Robert Grosseteste Criticism - Essay

Francis Seymour Stevenson (essay date 1899)

(Classical and Medieval Literature Criticism)

SOURCE: Stevenson, Francis Seymour. “Chapter X: 1239-1244.” In Robert Grosseteste, Bishop of Lincoln: A Contribution to the Religious, Political, and Intellectual History of the Thirteenth Century, pp. 223-40. New York: Macmillan and Co. Limited, 1899.

[In the following essay, Stevenson discusses Grosseteste's literary and academic activities between 1239 and 1244, including his efforts in promoting the revival of learning, his translations of The Testament of the Twelve Patriarchs, and other writings.]

It might have been thought that Grosseteste's time, during the period which elapsed between 1239 and 1244, would have been so fully occupied with the...

(The entire section is 6462 words.)

Jean Dunbabin (essay date 1972)

(Classical and Medieval Literature Criticism)

SOURCE: Dunbabin, Jean. “Robert Grosseteste as Translator, Transmitter, and Commentator: The Nichomachean Ethics.” Traditio: Studies in Ancient and Medieval History, Thought, and Religion 28 (1972): 460-72.

[In the following essay, Dunbabin examines Grosseteste's translation of the Nichomachean Ethics, commenting on its accuracy, range of scholarship, clarity, logical precision, and philosophical skill, and lauding it as an example of the foundation Grosseteste laid for future commentators on Aristotle's work.]

Because Robert Grosseteste's translation of Aristotle's Nicomachean Ethics is now seen as having provided the framework for a dynamic...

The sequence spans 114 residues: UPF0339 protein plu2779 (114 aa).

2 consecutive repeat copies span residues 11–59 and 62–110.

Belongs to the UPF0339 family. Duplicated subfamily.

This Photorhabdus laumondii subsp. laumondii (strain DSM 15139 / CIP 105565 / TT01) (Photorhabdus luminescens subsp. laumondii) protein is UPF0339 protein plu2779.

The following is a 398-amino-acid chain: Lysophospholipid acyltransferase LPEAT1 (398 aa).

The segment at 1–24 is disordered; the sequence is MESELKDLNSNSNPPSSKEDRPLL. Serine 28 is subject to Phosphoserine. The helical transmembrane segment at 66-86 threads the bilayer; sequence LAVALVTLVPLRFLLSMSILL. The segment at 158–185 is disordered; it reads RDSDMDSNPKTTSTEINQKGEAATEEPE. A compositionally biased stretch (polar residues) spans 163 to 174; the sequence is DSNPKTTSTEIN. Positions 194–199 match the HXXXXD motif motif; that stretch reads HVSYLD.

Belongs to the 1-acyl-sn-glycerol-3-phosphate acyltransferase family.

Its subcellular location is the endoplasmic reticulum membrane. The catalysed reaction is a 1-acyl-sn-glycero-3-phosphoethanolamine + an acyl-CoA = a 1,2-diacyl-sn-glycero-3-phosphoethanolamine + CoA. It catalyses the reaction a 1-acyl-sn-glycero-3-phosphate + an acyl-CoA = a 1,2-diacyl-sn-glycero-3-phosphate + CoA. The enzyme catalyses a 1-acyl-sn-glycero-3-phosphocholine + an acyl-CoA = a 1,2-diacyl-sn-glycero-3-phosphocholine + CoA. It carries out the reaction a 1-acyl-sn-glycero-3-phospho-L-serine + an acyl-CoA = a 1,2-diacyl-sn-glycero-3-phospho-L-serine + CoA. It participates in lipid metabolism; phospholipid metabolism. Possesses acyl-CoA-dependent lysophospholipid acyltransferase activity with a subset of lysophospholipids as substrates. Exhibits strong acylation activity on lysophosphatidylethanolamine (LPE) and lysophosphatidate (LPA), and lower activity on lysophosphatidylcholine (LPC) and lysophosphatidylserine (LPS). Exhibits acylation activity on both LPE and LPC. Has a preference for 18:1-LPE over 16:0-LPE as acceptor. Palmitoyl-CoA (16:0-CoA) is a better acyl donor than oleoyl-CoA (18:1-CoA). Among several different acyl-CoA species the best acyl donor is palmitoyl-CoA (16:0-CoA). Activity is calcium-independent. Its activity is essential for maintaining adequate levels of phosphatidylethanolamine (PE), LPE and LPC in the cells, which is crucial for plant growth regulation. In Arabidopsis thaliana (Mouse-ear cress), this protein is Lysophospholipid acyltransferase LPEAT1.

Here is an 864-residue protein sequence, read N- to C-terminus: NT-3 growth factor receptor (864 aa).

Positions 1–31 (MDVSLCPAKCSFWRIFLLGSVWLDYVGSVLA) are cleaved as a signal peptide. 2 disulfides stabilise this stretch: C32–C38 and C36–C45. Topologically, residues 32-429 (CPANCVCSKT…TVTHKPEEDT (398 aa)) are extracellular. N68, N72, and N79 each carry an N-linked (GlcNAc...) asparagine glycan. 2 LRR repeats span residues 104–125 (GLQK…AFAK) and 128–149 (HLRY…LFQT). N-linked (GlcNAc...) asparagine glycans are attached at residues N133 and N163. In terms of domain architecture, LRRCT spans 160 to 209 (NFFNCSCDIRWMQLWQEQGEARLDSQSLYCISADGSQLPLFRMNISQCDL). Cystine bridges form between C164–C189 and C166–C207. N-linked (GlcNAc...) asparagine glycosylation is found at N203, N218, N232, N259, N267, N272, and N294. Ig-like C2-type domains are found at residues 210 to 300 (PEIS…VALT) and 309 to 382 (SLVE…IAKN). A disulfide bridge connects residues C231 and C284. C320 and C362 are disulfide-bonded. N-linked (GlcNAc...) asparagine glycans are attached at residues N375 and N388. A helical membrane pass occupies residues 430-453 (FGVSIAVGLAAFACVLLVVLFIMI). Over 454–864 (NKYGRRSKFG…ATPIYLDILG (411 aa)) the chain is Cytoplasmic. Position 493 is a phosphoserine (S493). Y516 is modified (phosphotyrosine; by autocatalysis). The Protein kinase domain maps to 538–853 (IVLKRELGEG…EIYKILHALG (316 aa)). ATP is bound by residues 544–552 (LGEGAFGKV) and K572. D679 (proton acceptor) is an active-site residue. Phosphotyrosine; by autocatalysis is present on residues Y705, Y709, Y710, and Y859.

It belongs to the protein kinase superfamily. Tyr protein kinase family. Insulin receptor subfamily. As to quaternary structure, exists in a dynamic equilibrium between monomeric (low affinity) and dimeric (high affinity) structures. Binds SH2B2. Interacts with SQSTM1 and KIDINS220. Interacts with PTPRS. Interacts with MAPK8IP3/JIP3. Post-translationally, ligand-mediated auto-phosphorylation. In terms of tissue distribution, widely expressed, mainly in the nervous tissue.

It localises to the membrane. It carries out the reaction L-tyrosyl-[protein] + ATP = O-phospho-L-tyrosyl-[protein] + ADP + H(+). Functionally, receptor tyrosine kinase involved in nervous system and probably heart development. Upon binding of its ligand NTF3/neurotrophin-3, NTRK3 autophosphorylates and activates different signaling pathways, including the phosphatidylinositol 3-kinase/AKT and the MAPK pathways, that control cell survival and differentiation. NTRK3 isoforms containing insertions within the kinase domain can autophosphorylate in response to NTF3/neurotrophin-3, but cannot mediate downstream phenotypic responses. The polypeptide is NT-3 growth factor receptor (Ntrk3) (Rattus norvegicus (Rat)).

(The entire section is 6109 words.)

Kevin M. Purday (essay date October 1976)

(Classical and Medieval Literature Criticism)

SOURCE: Purday, Kevin M. “The Diffinicio Eucariste of Robert Grosseteste.” Journal of Theological Studies 27, no. 2 (October 1976): 381-90.

[In the following essay, Purday discusses the theological issues described in the Diffinicio Eucaristie,, arguing that the work, whose authorship has been under dispute, should be attributed to Grosseteste.]

The philosophical and scientific works of Robert Grosseteste, first chancellor of Oxford University and Bishop of Lincoln from 1235 until his death in 1253, have in recent decades received considerable attention.1 His theological works, however, have been somewhat neglected. Edward Brown published...

(The entire section is 4072 words.)

G. R. Evans (essay date December 1983)

(Classical and Medieval Literature Criticism)

SOURCE: Evans, G. R. “The ‘Conclusiones’ of Robert Grosseteste's Commentary on the Posterior Analytics.” Studi Medievali 24, no. 2 (December 1983): 729-34.

[In the following essay, Evans remarks on the clarity of the demonstrative style used by Grosseteste in his commentary on Aristotle's Posterior Analytics, noting that Grosseteste points out the conclusiones, or principles of demonstrative science, as they emerge from the philosopher's work.]

In the middle of the twelfth century Thierry of Chartres made a collection of all the textbooks of the seven liberal arts of which he was able to obtain copies. He was able to include all the works...